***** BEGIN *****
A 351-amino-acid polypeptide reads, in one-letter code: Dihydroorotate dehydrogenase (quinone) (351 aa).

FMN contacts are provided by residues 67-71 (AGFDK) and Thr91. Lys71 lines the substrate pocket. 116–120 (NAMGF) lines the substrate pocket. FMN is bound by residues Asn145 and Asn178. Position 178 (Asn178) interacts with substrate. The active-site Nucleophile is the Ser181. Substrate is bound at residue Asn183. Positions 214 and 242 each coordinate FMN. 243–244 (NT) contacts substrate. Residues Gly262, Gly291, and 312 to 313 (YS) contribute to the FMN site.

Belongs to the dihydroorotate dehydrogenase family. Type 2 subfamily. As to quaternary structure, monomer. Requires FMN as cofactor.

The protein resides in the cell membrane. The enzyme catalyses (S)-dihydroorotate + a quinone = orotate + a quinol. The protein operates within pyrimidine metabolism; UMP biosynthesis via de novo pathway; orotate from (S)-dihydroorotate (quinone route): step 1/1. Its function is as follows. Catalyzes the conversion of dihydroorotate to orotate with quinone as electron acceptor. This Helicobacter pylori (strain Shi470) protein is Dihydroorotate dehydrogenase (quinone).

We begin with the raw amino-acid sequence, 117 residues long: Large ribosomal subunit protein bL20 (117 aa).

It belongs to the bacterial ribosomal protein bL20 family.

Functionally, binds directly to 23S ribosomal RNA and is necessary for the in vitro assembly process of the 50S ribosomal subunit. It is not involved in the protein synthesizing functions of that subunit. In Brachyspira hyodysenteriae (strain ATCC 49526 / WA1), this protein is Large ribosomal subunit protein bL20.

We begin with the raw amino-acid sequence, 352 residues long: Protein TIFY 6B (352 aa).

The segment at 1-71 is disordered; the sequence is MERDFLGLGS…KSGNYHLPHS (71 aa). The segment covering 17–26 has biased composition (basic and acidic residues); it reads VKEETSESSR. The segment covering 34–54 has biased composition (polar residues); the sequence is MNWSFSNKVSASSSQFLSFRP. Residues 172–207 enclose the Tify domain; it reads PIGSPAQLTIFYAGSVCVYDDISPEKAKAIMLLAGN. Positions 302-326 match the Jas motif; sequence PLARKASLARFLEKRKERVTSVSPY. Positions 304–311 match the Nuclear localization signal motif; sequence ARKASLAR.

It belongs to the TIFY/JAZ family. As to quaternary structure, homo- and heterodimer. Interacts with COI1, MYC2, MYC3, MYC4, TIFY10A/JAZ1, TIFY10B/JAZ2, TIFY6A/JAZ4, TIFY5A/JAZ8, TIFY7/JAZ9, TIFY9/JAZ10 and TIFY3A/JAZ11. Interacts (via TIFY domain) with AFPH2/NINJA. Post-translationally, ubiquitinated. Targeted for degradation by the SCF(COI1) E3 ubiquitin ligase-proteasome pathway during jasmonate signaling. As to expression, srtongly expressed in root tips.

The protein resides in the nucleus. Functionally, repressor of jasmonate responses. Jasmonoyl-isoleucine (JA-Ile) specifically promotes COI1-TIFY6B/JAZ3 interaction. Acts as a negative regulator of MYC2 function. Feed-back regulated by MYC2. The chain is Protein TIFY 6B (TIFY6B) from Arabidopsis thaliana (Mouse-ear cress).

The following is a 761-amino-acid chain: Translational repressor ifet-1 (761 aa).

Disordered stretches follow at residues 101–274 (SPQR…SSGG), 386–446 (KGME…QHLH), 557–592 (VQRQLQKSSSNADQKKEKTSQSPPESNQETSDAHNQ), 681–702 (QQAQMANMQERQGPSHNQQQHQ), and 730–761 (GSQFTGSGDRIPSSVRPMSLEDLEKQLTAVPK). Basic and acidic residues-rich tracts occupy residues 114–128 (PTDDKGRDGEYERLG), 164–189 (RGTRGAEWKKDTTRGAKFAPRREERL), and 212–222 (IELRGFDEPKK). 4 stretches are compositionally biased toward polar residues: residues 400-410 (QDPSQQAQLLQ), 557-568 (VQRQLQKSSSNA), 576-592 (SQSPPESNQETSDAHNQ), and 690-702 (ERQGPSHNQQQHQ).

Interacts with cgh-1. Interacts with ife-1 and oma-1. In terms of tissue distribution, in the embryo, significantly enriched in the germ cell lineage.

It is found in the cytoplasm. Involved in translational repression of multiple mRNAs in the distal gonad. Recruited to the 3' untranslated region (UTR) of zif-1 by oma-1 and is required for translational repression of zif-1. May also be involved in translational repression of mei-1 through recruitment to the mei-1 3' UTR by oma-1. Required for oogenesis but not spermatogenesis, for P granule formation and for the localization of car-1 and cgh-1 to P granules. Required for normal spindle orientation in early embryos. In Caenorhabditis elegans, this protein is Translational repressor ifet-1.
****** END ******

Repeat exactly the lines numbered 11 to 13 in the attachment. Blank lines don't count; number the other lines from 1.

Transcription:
The protein resides in the nucleus. Functionally, repressor of jasmonate responses. Jasmonoyl-isoleucine (JA-Ile) specifically promotes COI1-TIFY6B/JAZ3 interaction. Acts as a negative regulator of MYC2 function. Feed-back regulated by MYC2. The chain is Protein TIFY 6B (TIFY6B) from Arabidopsis thaliana (Mouse-ear cress).

The following is a 761-amino-acid chain: Translational repressor ifet-1 (761 aa).

Disordered stretches follow at residues 101–274 (SPQR…SSGG), 386–446 (KGME…QHLH), 557–592 (VQRQLQKSSSNADQKKEKTSQSPPESNQETSDAHNQ), 681–702 (QQAQMANMQERQGPSHNQQQHQ), and 730–761 (GSQFTGSGDRIPSSVRPMSLEDLEKQLTAVPK). Basic and acidic residues-rich tracts occupy residues 114–128 (PTDDKGRDGEYERLG), 164–189 (RGTRGAEWKKDTTRGAKFAPRREERL), and 212–222 (IELRGFDEPKK). 4 stretches are compositionally biased toward polar residues: residues 400-410 (QDPSQQAQLLQ), 557-568 (VQRQLQKSSSNA), 576-592 (SQSPPESNQETSDAHNQ), and 690-702 (ERQGPSHNQQQHQ).